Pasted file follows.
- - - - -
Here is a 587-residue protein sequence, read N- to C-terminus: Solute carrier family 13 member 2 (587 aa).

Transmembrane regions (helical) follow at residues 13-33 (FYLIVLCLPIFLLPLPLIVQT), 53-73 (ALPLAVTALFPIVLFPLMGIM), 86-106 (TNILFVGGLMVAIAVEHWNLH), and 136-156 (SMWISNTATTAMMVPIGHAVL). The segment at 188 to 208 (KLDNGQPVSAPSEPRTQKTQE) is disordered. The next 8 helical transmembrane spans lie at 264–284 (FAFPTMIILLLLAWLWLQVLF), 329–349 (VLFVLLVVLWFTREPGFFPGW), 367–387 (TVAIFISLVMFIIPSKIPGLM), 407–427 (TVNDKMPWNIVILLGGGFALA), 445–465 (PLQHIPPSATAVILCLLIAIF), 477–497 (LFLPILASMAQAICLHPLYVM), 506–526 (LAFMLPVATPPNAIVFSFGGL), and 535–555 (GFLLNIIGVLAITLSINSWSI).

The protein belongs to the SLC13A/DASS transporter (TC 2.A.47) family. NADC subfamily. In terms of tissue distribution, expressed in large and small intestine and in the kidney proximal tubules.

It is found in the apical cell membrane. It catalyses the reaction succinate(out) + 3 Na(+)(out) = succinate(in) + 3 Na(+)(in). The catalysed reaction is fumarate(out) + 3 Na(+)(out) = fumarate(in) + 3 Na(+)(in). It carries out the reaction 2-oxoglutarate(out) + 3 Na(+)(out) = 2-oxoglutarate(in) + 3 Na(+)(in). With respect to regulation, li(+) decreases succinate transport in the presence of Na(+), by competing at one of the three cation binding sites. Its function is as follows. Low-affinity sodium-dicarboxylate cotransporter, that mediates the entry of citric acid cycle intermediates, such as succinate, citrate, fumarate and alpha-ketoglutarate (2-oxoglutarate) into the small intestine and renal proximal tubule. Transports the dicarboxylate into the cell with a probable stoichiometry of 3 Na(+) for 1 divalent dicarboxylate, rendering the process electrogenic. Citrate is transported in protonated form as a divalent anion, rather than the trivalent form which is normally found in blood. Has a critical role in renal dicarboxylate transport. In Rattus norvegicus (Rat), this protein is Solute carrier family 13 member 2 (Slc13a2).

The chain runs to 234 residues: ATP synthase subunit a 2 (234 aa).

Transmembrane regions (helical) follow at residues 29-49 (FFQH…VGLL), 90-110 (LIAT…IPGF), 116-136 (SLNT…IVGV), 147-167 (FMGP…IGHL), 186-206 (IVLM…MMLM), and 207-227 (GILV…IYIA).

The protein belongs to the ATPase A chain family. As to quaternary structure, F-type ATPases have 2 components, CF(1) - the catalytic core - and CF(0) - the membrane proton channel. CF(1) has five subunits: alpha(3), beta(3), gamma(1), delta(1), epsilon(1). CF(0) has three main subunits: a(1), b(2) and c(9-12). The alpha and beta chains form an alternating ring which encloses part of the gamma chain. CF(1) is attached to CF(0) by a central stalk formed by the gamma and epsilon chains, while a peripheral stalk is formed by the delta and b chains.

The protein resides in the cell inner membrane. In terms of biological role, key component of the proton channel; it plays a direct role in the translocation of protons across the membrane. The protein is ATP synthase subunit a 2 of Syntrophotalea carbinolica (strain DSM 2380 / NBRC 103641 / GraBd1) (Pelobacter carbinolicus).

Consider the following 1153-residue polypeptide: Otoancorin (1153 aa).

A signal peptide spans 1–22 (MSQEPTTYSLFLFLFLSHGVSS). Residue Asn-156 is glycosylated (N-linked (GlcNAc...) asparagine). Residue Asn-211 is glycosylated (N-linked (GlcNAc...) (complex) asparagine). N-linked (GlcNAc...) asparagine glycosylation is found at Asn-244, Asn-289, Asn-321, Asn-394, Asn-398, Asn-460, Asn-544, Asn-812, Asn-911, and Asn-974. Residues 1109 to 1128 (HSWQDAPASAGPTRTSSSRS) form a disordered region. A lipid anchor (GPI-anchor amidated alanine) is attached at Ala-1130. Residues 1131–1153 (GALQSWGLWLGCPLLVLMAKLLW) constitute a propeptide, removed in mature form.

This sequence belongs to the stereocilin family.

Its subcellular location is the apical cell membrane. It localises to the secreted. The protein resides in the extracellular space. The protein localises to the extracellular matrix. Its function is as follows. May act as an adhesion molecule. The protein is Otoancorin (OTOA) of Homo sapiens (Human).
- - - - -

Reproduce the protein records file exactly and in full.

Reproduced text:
Here is a 587-residue protein sequence, read N- to C-terminus: Solute carrier family 13 member 2 (587 aa).

Transmembrane regions (helical) follow at residues 13-33 (FYLIVLCLPIFLLPLPLIVQT), 53-73 (ALPLAVTALFPIVLFPLMGIM), 86-106 (TNILFVGGLMVAIAVEHWNLH), and 136-156 (SMWISNTATTAMMVPIGHAVL). The segment at 188 to 208 (KLDNGQPVSAPSEPRTQKTQE) is disordered. The next 8 helical transmembrane spans lie at 264–284 (FAFPTMIILLLLAWLWLQVLF), 329–349 (VLFVLLVVLWFTREPGFFPGW), 367–387 (TVAIFISLVMFIIPSKIPGLM), 407–427 (TVNDKMPWNIVILLGGGFALA), 445–465 (PLQHIPPSATAVILCLLIAIF), 477–497 (LFLPILASMAQAICLHPLYVM), 506–526 (LAFMLPVATPPNAIVFSFGGL), and 535–555 (GFLLNIIGVLAITLSINSWSI).

The protein belongs to the SLC13A/DASS transporter (TC 2.A.47) family. NADC subfamily. In terms of tissue distribution, expressed in large and small intestine and in the kidney proximal tubules.

It is found in the apical cell membrane. It catalyses the reaction succinate(out) + 3 Na(+)(out) = succinate(in) + 3 Na(+)(in). The catalysed reaction is fumarate(out) + 3 Na(+)(out) = fumarate(in) + 3 Na(+)(in). It carries out the reaction 2-oxoglutarate(out) + 3 Na(+)(out) = 2-oxoglutarate(in) + 3 Na(+)(in). With respect to regulation, li(+) decreases succinate transport in the presence of Na(+), by competing at one of the three cation binding sites. Its function is as follows. Low-affinity sodium-dicarboxylate cotransporter, that mediates the entry of citric acid cycle intermediates, such as succinate, citrate, fumarate and alpha-ketoglutarate (2-oxoglutarate) into the small intestine and renal proximal tubule. Transports the dicarboxylate into the cell with a probable stoichiometry of 3 Na(+) for 1 divalent dicarboxylate, rendering the process electrogenic. Citrate is transported in protonated form as a divalent anion, rather than the trivalent form which is normally found in blood. Has a critical role in renal dicarboxylate transport. In Rattus norvegicus (Rat), this protein is Solute carrier family 13 member 2 (Slc13a2).

The chain runs to 234 residues: ATP synthase subunit a 2 (234 aa).

Transmembrane regions (helical) follow at residues 29-49 (FFQH…VGLL), 90-110 (LIAT…IPGF), 116-136 (SLNT…IVGV), 147-167 (FMGP…IGHL), 186-206 (IVLM…MMLM), and 207-227 (GILV…IYIA).

The protein belongs to the ATPase A chain family. As to quaternary structure, F-type ATPases have 2 components, CF(1) - the catalytic core - and CF(0) - the membrane proton channel. CF(1) has five subunits: alpha(3), beta(3), gamma(1), delta(1), epsilon(1). CF(0) has three main subunits: a(1), b(2) and c(9-12). The alpha and beta chains form an alternating ring which encloses part of the gamma chain. CF(1) is attached to CF(0) by a central stalk formed by the gamma and epsilon chains, while a peripheral stalk is formed by the delta and b chains.

The protein resides in the cell inner membrane. In terms of biological role, key component of the proton channel; it plays a direct role in the translocation of protons across the membrane. The protein is ATP synthase subunit a 2 of Syntrophotalea carbinolica (strain DSM 2380 / NBRC 103641 / GraBd1) (Pelobacter carbinolicus).

Consider the following 1153-residue polypeptide: Otoancorin (1153 aa).

A signal peptide spans 1–22 (MSQEPTTYSLFLFLFLSHGVSS). Residue Asn-156 is glycosylated (N-linked (GlcNAc...) asparagine). Residue Asn-211 is glycosylated (N-linked (GlcNAc...) (complex) asparagine). N-linked (GlcNAc...) asparagine glycosylation is found at Asn-244, Asn-289, Asn-321, Asn-394, Asn-398, Asn-460, Asn-544, Asn-812, Asn-911, and Asn-974. Residues 1109 to 1128 (HSWQDAPASAGPTRTSSSRS) form a disordered region. A lipid anchor (GPI-anchor amidated alanine) is attached at Ala-1130. Residues 1131–1153 (GALQSWGLWLGCPLLVLMAKLLW) constitute a propeptide, removed in mature form.

This sequence belongs to the stereocilin family.

Its subcellular location is the apical cell membrane. It localises to the secreted. The protein resides in the extracellular space. The protein localises to the extracellular matrix. Its function is as follows. May act as an adhesion molecule. The protein is Otoancorin (OTOA) of Homo sapiens (Human).